SANTA MONICA, Calif. — Consumers in the market for a new vehicle will likely have a harder time finding what they want at an affordable price right now due to severe supply shortages affecting the automotive industry. According to the car shopping experts at Edmunds, new vehicle inventory on sale at dealerships nationwide is down by 36% in March 2021 compared to a year ago, and prices are rising for both new and used vehicles as a result. Edmunds analysts forecast that the average transaction price (ATP) for new vehicles will climb to $40,563 in March compared to $38,601 a year ago; the ATP for used vehicles is expected to hit $22,663 compared to $20,273 last year.
“The chipset shortage has snowballed into a bigger crisis for the automotive industry,” said Jessica Caldwell, Edmunds’ executive director of insights. “Major auto manufacturing plants are implementing temporary closures, and we’re seeing the industry being hit hard on both sides: Retail customers are being offered fewer choices and paying higher prices, while fleet customers are likely seeing their orders delayed as auto manufacturers shift their focus to serving consumers.”
Edmunds analysts note that full-size trucks and large SUVs are among the vehicle categories most disproportionately affected by these shortages. According to Edmunds data, full-size truck inventory was down by 60% in March compared to a year ago; the average transaction price for new full-size trucks is expected to climb to $54,763 compared to $51,164 a year ago, while the average transaction price for used full-size trucks is expected to climb to $34,445 compared to $28,156 a year ago. Large SUV inventory decreased 56% in March compared to last year; the average transaction price for new large SUVs is forecasted to climb to $67,542 compared to $62,620 in March 2020, and the average transaction price for used large SUVs is expected to climb to $35,035 compared to $31,232 a year ago.
“Full-size trucks and large SUVs have been a bright spot for automakers throughout the pandemic because of their profitability, but unsurprisingly these high-demand vehicles have also been the quickest to fly off the lot,” said Caldwell. “Unfortunately, these supply shortages translate to a bigger financial hit for automakers, and the Detroit Three are likely the most affected.”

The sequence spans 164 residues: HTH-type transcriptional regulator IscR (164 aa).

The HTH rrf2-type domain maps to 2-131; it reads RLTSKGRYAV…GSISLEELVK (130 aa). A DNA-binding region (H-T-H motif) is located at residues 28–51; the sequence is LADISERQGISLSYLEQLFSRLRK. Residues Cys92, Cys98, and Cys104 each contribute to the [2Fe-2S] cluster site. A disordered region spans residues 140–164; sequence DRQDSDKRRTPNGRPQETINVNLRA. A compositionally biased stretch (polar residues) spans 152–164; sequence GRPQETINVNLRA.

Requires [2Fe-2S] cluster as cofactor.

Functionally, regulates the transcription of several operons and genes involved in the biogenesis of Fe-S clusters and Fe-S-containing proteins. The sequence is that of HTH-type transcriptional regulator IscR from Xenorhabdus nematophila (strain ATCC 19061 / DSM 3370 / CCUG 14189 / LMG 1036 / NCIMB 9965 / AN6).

In spite of these shortages, Edmunds analysts note that affluent consumers have continued to drive a significant portion of financed purchases throughout the first quarter of the year, as indicated by increases in average down payments and the average amount financed for both new and used vehicle purchases. According to Edmunds data, the average down payment for new and used financed vehicle purchases is expected to climb to $4,729 and $3,345, respectively, in Q1 compared to $4,246 and $2,679 a year ago. The average amount financed for new and used vehicles is expected to climb to $35,040 and $23,958, respectively, in Q1 compared to $33,594 and $22,200 a year ago.
“So far, automakers have been able to comfortably count on financially stable consumers focusing their spending on bigger-ticket vehicle purchases during the pandemic,” said Caldwell. “But as vaccines continue to roll out and consumers crave new experiences and products to spend their money on, automakers and dealers will need to prepare to get more creative in marketing the limited inventory that they have on hand.”
Edmunds experts advise consumers in the market for a new car to start shopping sooner rather than later, as they anticipate that the chipset shortage is likely to affect pricing and inventory through at least the second half of 2021.
“Americans looking forward to their newfound freedom this summer in the form of a road-trip vehicle should be doing their research now,” said Ivan Drury, Edmunds’ senior manager of insights. “The summer sales that consumers can typically look forward to might not look the same this year, and even with stimulus checks on the way, the only relief that price-sensitive car shoppers might find might be in lower interest rates and the increased value of their trade-in.”